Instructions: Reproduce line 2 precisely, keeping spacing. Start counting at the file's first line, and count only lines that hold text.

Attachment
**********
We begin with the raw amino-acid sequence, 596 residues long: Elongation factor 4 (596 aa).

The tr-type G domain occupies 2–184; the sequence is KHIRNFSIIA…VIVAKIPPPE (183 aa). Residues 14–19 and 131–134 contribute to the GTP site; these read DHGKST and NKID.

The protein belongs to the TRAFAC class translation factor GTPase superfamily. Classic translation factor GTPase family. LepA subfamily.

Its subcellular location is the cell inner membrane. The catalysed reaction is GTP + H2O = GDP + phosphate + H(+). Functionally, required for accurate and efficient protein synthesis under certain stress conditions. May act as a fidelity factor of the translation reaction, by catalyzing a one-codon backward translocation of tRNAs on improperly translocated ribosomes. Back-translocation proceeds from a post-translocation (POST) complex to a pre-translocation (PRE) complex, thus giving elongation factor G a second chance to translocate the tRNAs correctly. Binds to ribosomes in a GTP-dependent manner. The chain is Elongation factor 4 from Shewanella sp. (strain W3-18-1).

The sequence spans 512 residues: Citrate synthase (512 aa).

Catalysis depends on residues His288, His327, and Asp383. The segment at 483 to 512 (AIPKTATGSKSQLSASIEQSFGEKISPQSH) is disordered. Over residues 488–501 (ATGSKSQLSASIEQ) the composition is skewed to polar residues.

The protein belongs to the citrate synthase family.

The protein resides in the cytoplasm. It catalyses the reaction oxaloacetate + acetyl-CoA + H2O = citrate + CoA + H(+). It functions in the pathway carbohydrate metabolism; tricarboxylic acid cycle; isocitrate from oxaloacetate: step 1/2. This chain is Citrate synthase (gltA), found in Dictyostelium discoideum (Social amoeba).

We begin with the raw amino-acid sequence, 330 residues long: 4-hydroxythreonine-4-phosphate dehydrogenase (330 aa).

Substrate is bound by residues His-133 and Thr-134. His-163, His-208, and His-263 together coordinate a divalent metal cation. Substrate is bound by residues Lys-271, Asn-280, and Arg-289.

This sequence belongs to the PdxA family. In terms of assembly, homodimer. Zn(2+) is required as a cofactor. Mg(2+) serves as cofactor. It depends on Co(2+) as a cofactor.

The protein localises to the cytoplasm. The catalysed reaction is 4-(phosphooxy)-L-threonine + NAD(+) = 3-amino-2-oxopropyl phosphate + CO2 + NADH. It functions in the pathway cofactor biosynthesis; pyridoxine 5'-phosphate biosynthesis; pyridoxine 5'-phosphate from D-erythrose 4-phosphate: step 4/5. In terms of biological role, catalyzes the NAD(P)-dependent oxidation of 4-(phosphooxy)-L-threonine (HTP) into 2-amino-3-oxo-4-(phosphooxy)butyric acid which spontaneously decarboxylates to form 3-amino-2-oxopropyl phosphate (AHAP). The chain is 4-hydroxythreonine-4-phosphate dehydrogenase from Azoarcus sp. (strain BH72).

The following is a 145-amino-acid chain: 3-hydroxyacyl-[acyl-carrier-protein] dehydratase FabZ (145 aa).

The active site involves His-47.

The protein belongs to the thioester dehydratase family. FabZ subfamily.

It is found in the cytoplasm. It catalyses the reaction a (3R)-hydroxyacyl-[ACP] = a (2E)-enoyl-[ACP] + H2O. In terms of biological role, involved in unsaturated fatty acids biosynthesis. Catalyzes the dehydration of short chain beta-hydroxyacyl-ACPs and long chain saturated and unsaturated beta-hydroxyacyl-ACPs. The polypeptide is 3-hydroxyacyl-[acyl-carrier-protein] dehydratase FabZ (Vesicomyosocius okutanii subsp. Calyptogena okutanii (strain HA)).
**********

The tr-type G domain occupies 2–184; the sequence is KHIRNFSIIA…VIVAKIPPPE (183 aa). Residues 14–19 and 131–134 contribute to the GTP site; these read DHGKST and NKID.